September 01, 2016

Claude Monet and the Theory of Your Case

Can juror impressions change during the shared journey of a trial?

Michael E. Tigar

Note from the Editor: This is the first of four essays by Michael E. Tigar, former Section chair and author of—among other works—Fighting Injustice, Persuasion: The Litigator’s Art, Examining Witnesses, and Thinking About Terrorism: The Threat to Civil Liberties in Times of National Emergency—all published by ABA Publishing. These essays are not “how-to” guides but, rather, ideas about aspects of trial advocacy. The remaining essays will draw on the works of Yeats, Sartre, and Susan Sontag.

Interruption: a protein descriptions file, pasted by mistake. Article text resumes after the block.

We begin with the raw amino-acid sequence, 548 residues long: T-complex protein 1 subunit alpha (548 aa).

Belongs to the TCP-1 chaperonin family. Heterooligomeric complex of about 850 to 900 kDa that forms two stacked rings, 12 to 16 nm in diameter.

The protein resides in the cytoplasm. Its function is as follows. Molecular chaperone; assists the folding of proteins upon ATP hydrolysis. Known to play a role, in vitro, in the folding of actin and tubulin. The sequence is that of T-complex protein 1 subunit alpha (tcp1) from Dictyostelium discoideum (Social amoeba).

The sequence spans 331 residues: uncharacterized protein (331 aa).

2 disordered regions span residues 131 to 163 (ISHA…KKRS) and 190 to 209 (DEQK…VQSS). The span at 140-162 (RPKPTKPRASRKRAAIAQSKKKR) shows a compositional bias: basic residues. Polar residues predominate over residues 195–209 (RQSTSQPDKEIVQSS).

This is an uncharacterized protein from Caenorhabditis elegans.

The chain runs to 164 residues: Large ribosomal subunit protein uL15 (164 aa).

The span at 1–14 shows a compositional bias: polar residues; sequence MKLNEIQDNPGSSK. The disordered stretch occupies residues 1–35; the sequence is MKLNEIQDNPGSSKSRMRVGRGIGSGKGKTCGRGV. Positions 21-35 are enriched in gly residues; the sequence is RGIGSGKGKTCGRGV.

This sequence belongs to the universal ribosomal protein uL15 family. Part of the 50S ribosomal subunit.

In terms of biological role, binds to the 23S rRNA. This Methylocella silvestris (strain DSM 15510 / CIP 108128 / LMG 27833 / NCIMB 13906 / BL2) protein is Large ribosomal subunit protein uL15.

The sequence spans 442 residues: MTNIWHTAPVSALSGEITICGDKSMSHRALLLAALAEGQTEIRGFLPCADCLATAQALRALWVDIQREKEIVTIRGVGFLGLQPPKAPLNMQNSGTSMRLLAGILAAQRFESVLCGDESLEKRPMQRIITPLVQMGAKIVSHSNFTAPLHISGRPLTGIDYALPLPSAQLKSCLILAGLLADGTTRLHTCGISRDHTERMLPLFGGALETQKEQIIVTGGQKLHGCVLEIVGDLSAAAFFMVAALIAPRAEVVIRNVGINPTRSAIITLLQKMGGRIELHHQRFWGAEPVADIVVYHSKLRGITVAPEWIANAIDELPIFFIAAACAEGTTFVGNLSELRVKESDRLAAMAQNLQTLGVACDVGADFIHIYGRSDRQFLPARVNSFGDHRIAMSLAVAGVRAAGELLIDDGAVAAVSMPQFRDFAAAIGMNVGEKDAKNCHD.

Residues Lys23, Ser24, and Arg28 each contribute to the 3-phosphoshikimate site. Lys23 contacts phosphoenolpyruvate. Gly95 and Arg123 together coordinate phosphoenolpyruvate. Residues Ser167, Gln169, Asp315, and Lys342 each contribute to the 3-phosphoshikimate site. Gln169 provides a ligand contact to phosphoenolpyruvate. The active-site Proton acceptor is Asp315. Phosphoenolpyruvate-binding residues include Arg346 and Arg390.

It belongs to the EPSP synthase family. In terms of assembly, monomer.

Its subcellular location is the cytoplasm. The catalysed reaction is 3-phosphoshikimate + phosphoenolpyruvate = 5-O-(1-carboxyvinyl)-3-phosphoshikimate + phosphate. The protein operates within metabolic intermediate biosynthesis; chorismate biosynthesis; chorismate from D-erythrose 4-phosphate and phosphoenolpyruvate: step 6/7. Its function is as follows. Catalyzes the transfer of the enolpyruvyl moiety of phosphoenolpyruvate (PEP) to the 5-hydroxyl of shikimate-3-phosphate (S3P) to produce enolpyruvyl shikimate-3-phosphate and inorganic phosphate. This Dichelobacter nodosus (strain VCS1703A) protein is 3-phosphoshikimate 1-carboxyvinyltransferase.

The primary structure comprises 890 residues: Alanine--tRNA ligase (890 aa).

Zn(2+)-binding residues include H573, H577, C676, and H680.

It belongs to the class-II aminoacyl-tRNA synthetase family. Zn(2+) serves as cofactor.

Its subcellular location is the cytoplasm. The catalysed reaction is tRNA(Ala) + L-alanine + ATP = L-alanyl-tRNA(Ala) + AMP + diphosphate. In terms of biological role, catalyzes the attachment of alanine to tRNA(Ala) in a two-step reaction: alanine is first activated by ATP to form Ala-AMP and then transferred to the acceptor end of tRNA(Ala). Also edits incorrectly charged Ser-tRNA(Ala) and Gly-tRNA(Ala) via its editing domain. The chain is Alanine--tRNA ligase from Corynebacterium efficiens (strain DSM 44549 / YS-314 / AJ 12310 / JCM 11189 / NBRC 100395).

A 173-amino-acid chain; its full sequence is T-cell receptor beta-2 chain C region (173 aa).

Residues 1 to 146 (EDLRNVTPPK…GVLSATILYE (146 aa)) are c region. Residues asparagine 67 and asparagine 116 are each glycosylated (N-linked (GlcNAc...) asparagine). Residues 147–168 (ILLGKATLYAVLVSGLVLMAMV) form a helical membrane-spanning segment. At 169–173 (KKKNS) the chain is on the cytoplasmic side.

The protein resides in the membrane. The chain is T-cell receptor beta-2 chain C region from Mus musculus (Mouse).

Our lives, and those of jurors, are governed by impressions. A hundred times a day, we make a decision—turn left, step off the curb, order that hamburger, cross the street to avoid someone who looks a little suspicious—based on a moment’s observation. We bring to bear our sight, hearing, touch, smell, and taste. Our past experience informs our choice.

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